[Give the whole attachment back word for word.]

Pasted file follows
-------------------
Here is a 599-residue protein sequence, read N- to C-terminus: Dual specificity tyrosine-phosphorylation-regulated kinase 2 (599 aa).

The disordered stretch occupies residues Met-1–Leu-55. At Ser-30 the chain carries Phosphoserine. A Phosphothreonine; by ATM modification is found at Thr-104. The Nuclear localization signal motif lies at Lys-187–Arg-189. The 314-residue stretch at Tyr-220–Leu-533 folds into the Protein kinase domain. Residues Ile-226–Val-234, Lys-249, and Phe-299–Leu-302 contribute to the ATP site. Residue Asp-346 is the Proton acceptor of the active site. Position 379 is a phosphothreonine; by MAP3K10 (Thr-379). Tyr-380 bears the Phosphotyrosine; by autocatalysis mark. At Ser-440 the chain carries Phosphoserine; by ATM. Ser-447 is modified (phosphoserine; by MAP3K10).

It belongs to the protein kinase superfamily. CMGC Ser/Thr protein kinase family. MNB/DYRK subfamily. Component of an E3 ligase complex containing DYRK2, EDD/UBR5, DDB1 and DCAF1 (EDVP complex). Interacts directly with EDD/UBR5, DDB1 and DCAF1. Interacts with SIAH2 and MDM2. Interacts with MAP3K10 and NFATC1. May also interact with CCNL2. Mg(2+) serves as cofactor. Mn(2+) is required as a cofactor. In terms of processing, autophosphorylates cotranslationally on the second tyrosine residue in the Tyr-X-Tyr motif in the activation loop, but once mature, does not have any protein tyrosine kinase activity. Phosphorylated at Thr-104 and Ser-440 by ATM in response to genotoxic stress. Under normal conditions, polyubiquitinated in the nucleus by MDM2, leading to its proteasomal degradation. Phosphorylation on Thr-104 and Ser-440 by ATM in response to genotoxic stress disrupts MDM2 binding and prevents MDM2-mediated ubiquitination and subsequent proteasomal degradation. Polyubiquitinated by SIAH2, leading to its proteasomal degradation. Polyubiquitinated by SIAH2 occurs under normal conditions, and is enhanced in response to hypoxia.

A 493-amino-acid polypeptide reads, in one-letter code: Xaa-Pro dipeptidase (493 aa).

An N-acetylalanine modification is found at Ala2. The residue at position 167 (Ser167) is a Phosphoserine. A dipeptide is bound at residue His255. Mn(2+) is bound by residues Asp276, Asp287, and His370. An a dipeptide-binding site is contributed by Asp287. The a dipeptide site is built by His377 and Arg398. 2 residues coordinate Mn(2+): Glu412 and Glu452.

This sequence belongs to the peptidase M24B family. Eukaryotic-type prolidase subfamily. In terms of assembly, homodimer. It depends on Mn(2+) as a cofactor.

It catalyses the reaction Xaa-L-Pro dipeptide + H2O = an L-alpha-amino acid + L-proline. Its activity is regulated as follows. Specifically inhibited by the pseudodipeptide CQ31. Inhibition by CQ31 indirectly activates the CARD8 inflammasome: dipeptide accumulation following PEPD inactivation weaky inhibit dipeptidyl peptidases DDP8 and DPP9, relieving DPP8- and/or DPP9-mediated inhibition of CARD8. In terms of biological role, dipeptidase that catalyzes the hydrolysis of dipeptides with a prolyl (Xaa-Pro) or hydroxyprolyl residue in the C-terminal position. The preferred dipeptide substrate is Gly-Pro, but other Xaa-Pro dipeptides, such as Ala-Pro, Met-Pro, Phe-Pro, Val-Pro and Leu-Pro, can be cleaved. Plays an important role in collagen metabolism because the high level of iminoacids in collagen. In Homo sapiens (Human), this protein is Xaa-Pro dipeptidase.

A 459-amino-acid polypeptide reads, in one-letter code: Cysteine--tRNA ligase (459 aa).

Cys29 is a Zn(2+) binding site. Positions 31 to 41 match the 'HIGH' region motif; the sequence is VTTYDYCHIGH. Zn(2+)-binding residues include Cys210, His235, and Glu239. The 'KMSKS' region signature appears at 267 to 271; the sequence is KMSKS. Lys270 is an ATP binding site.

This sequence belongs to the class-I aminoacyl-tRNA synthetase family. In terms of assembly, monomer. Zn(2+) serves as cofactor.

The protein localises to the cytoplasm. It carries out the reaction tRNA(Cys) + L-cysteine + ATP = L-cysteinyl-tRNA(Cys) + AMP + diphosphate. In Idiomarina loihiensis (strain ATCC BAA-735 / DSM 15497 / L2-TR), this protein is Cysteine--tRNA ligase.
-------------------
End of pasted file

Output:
Here is a 599-residue protein sequence, read N- to C-terminus: Dual specificity tyrosine-phosphorylation-regulated kinase 2 (599 aa).

The disordered stretch occupies residues Met-1–Leu-55. At Ser-30 the chain carries Phosphoserine. A Phosphothreonine; by ATM modification is found at Thr-104. The Nuclear localization signal motif lies at Lys-187–Arg-189. The 314-residue stretch at Tyr-220–Leu-533 folds into the Protein kinase domain. Residues Ile-226–Val-234, Lys-249, and Phe-299–Leu-302 contribute to the ATP site. Residue Asp-346 is the Proton acceptor of the active site. Position 379 is a phosphothreonine; by MAP3K10 (Thr-379). Tyr-380 bears the Phosphotyrosine; by autocatalysis mark. At Ser-440 the chain carries Phosphoserine; by ATM. Ser-447 is modified (phosphoserine; by MAP3K10).

It belongs to the protein kinase superfamily. CMGC Ser/Thr protein kinase family. MNB/DYRK subfamily. Component of an E3 ligase complex containing DYRK2, EDD/UBR5, DDB1 and DCAF1 (EDVP complex). Interacts directly with EDD/UBR5, DDB1 and DCAF1. Interacts with SIAH2 and MDM2. Interacts with MAP3K10 and NFATC1. May also interact with CCNL2. Mg(2+) serves as cofactor. Mn(2+) is required as a cofactor. In terms of processing, autophosphorylates cotranslationally on the second tyrosine residue in the Tyr-X-Tyr motif in the activation loop, but once mature, does not have any protein tyrosine kinase activity. Phosphorylated at Thr-104 and Ser-440 by ATM in response to genotoxic stress. Under normal conditions, polyubiquitinated in the nucleus by MDM2, leading to its proteasomal degradation. Phosphorylation on Thr-104 and Ser-440 by ATM in response to genotoxic stress disrupts MDM2 binding and prevents MDM2-mediated ubiquitination and subsequent proteasomal degradation. Polyubiquitinated by SIAH2, leading to its proteasomal degradation. Polyubiquitinated by SIAH2 occurs under normal conditions, and is enhanced in response to hypoxia.

A 493-amino-acid polypeptide reads, in one-letter code: Xaa-Pro dipeptidase (493 aa).

An N-acetylalanine modification is found at Ala2. The residue at position 167 (Ser167) is a Phosphoserine. A dipeptide is bound at residue His255. Mn(2+) is bound by residues Asp276, Asp287, and His370. An a dipeptide-binding site is contributed by Asp287. The a dipeptide site is built by His377 and Arg398. 2 residues coordinate Mn(2+): Glu412 and Glu452.

This sequence belongs to the peptidase M24B family. Eukaryotic-type prolidase subfamily. In terms of assembly, homodimer. It depends on Mn(2+) as a cofactor.

It catalyses the reaction Xaa-L-Pro dipeptide + H2O = an L-alpha-amino acid + L-proline. Its activity is regulated as follows. Specifically inhibited by the pseudodipeptide CQ31. Inhibition by CQ31 indirectly activates the CARD8 inflammasome: dipeptide accumulation following PEPD inactivation weaky inhibit dipeptidyl peptidases DDP8 and DPP9, relieving DPP8- and/or DPP9-mediated inhibition of CARD8. In terms of biological role, dipeptidase that catalyzes the hydrolysis of dipeptides with a prolyl (Xaa-Pro) or hydroxyprolyl residue in the C-terminal position. The preferred dipeptide substrate is Gly-Pro, but other Xaa-Pro dipeptides, such as Ala-Pro, Met-Pro, Phe-Pro, Val-Pro and Leu-Pro, can be cleaved. Plays an important role in collagen metabolism because the high level of iminoacids in collagen. In Homo sapiens (Human), this protein is Xaa-Pro dipeptidase.

A 459-amino-acid polypeptide reads, in one-letter code: Cysteine--tRNA ligase (459 aa).

Cys29 is a Zn(2+) binding site. Positions 31 to 41 match the 'HIGH' region motif; the sequence is VTTYDYCHIGH. Zn(2+)-binding residues include Cys210, His235, and Glu239. The 'KMSKS' region signature appears at 267 to 271; the sequence is KMSKS. Lys270 is an ATP binding site.

This sequence belongs to the class-I aminoacyl-tRNA synthetase family. In terms of assembly, monomer. Zn(2+) serves as cofactor.

The protein localises to the cytoplasm. It carries out the reaction tRNA(Cys) + L-cysteine + ATP = L-cysteinyl-tRNA(Cys) + AMP + diphosphate. In Idiomarina loihiensis (strain ATCC BAA-735 / DSM 15497 / L2-TR), this protein is Cysteine--tRNA ligase.